Michael Jackson’s This Is It screened for promotional audiences and most critics on Tuesday night. Depending on where you live that’s either the night it opened or the night before. The turnout — at least in Portland — was rather light.
No one wants to miss Dancing with the Stars I guess.
Fans that did turn out for the promotional screening were a noisy lot. They clapped loudly at the credits, yapped with each other throughout the movie about this song or that and about what Jackson tried to pass off as dance moves.
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As an aside — people when you go to movies remember, a full theater is not your living room. While I’m positive all of your comments are brilliant, original and thought-provoking, no one sitting around you much cares. Some of them may actually want to watch the movie and hear Jackson’s exceptional singing. Oh, and they also don’t want to be blinded by your cell phone screens as you check to see who just called or texted you.
Back to the movie. Some even shed tears at the end of the film. My emotions were a different kind. October is when the studios start rolling out the horror movies full of frightful characters. Having to look at Michael Jackson for two hours is a different kind of horror. It looked like he just received a badly done new Botox lip job. It made him look even more pathetic than usual.
I digress and besides, my mother taught me that it isn’t nice to make fun of people for their looks. I apologize.
View This Is It as a movie and it is an adequate documentary. Since it is more event than movie, a review doesn’t really work. Jackson wades through his biggest hits in a video shot of the rehearsals for 50 concerts he was to do in London between July of this year and March of next.
Producers poured buckets of money into the project. The massive stage, the world-class band, the techno tricks and state-of-the-art effects — especially the Humphrey Bogart chase sequence — are stunning.
It would have been a hell of a show.
Despite the fact that his music doesn’t always work for me, and that he does a way-too-long “ew”-inducing crotch grab, This Is It is not a total time waster. The beauty of director Kenny Ortega’s (High School Musical) film is the focus on Jackson’s incredible talent. That is something we can all agree upon. He shows the rehearsals, the music and the production. Outside of a few takes with the dancers and musicians, gratefully absent are gooshy ravings and reminiscences of family, celebrities and fans.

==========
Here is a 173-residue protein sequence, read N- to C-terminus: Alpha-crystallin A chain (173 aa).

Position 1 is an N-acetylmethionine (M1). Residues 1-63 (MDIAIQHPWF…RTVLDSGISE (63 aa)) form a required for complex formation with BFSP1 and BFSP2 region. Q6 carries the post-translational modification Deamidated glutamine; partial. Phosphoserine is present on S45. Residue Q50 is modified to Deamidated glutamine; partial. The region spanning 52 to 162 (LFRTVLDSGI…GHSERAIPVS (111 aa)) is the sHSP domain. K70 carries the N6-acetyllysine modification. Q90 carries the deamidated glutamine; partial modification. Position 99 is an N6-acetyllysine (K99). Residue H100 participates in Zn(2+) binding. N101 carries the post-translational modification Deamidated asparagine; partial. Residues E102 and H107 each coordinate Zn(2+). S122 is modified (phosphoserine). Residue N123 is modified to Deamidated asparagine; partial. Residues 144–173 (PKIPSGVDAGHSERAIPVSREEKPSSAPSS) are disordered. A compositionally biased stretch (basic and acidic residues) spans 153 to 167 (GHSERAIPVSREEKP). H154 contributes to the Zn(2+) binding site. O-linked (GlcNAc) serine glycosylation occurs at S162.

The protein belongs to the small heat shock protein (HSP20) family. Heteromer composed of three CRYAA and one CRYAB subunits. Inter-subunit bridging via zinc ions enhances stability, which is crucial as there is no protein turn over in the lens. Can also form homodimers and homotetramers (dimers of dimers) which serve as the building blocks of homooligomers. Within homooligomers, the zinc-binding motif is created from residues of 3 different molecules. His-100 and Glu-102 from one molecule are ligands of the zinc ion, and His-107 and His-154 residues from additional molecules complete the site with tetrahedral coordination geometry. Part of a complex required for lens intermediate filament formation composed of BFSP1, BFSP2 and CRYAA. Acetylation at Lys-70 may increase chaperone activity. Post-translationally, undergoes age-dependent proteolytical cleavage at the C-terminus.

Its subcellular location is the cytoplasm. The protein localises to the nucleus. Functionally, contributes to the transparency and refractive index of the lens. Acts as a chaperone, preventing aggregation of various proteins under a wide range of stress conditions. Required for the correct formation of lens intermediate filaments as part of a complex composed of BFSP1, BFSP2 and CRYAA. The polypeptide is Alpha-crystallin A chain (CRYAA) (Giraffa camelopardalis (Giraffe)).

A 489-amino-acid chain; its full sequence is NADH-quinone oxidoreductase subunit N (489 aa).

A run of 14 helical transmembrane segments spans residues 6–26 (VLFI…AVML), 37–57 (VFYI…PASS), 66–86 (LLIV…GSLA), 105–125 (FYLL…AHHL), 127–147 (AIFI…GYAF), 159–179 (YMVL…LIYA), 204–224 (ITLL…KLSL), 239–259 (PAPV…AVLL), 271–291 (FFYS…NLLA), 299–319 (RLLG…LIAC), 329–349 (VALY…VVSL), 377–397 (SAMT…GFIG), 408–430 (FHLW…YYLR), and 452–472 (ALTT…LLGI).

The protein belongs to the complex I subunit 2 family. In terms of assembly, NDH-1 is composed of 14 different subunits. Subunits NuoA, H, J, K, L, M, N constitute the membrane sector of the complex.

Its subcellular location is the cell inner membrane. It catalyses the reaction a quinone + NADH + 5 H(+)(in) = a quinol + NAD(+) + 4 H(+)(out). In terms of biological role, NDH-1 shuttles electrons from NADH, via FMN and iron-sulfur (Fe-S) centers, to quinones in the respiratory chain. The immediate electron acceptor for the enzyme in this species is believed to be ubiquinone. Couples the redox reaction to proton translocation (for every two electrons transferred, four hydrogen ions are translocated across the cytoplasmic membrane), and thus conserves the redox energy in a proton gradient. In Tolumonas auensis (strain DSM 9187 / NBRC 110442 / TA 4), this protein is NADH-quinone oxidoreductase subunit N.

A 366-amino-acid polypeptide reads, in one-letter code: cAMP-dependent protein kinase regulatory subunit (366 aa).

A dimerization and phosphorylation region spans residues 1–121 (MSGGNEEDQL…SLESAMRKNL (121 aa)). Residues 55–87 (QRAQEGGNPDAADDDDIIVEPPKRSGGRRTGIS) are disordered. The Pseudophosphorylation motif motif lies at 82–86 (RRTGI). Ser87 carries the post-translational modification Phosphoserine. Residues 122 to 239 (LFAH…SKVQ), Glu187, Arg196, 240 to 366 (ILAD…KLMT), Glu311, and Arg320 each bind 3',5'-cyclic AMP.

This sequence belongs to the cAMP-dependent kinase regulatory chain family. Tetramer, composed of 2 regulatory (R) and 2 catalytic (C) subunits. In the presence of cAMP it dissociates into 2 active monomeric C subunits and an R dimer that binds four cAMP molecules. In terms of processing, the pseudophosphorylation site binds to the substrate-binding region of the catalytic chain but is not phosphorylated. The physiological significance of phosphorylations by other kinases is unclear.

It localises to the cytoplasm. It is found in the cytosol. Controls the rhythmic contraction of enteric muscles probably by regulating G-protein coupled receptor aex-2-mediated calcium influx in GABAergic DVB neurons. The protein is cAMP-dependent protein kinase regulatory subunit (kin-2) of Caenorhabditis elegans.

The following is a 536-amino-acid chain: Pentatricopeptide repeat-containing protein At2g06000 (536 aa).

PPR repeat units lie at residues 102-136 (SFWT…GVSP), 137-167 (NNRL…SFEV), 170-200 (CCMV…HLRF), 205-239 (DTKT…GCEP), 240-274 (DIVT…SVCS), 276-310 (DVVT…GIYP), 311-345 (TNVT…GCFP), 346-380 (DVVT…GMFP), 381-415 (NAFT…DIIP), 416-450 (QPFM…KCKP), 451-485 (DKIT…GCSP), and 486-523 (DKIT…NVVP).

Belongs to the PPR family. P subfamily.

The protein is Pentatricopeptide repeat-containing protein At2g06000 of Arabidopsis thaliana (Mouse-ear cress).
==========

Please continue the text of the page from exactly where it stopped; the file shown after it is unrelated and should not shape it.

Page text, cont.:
There are criticisms. Jackson’s dancing is so-so and he can’t keep up with the other dancers. His style is so 1980 with one archaic dance number looking pretty much like the next. Jackson’s defenders might note that at 50 years old, he looks pretty spry. The vocals are a bit weak in spots but those same defenders say with 50 shows coming, he tried to save his voice.
I can go with that one.
This Is It really isn’t it. We’ll be inundated with new Michael Jackson music, videos, special holiday season DVDs, never-before-heard nuggets found in this long-forgotten music vault or that and more documentaries raving about his life.
What Ortega’s documentary gives us that we never will see again is Jackson performing. It’s what he did best — and not enough of. While This Is It isn’t exactly a Thriller, for a music documentary you can’t Beat It.
I — for one — am glad I missed Dancing with the Stars.
Mr. Movie rating: 4 stars
Rated PG for mature themes, crotch-grabbing. It is playing at the Carmike 12 and at the Fairchild Cinemas 12.
5 stars to 4 1/2 stars: Must see on the big screen
4 stars to 3 1/2 stars: Good film, see it if it's your type of movie.
3 stars to 2 1/2 stars: Wait until it comes out on video.
2 stars to 1 star: Don't bother.
0 stars: Speaks for itself.